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· Alternative proteins are increasingly accepted, but consumption is lagging behind
· Beyond the impossible: Lab-grown meat is better for the planet -- if you'll eat it
Alternative proteins are increasingly accepted, but consumption is lagging behind
Source: Wageningen Economic Research (Netherlands)
November 18, 2020
More and more Dutch people want to eat less meat, dairy and eggs and are more likely to opt for alternative protein sources. They also see themselves less and less as typical meat eaters. Yet the consumption of alternative proteins - fish, pulses, meat substitutes, seaweed and insects - is not increasing. This is shown in research by Wageningen Economic Research.
Researchers of Wageningen Economic Research mapped the protein consumption of 2,461 Dutch in 2019. They also wanted to know what the respondents think of the different protein sources and what the motivation behind their consumption behaviour is. The study was a repeat of an earlier measurement in 2015, which also allows comparisons over time.
Less typical meat eaters
More and more Dutch consider themselves vegetarian, vegan or flexitarian: 12.6%, against 8.6% in 2015. The group that does not recognize themselves in these descriptions, but says they consciously eat less meat, has also grown in four years : from 13.5% to 18.4%. The number of people who see themselves as typical meat eaters shows a declining trend: from more than 71% in 2015 to more than 61% in 2019.
Gap between intentions and behaviour
The researchers discovered that the Dutch are increasingly prepared to consume alternative proteins - especially fish and pulses. It is also striking that a vegetarian burger made from "cultivated meat" is seen as the best alternative to the traditional hamburger, probably because it most closely resembles it. Insects and - to a lesser extent - seaweed are clearly less accepted as alternatives.
Despite all intentions, the consumption of alternative proteins has not increased; there is a gap between intentions and behaviour. Meat remains by far the most important protein source for most Dutch and is served more than five times a week. Chicken is on the rise and is eaten almost four times a week. Of the vegetable protein sources, only meat substitutes show a slight increase: they are on the menu about twice a week. Just like in 2015, pulses were the most consumed vegetable protein source in 2019 (three times a week).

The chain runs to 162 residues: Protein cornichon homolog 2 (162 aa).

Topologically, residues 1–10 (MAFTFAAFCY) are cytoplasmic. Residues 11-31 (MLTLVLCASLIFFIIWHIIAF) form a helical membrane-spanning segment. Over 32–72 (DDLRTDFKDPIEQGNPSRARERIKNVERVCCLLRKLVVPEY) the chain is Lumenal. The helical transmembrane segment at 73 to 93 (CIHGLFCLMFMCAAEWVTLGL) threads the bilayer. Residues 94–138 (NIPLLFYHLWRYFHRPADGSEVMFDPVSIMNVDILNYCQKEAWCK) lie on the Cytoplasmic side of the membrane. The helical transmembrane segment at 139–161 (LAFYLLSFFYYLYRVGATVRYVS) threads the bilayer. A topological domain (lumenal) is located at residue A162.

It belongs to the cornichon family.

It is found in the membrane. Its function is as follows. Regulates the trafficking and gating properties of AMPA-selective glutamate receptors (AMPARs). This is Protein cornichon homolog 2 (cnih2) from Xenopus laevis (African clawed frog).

The respondents were also asked about their motives for choosing alternative proteins. Taste and smell, health and "degree of naturalness" are often mentioned for all alternatives. With pulses, price also plays an important role, while "convenience" is often cited as an important choice argument for fish.
Norms and emotions
It is striking that not only conscious considerations play an important role in understanding the acceptance of alternative proteins. The social norm - "how should we behave?" - plays an important role. Personal emotions also strongly determine whether alternatives are accepted or not. Fish and pulses evoke the strongest positive emotions. Insects hardly evoke positive feelings and can count on the most disgust.
First step towards less meat consumption
Proteins are a vital part of a healthy diet. Animal proteins - meat, dairy and eggs - are increasingly consumed worldwide, but their production has a significant negative impact on the environment. There are also health risks associated with the consumption of animal proteins, such as red meat. It is therefore necessary to replace at least some of the animal proteins with proteins from vegetable, sustainable sources. Wageningen Economic Research's study shows that more and more Dutch are willing to take that step. Although consumption is not yet or hardly increasing, according to the researchers, this willingness is a step towards less meat consumption and more vegetable proteins on the plate.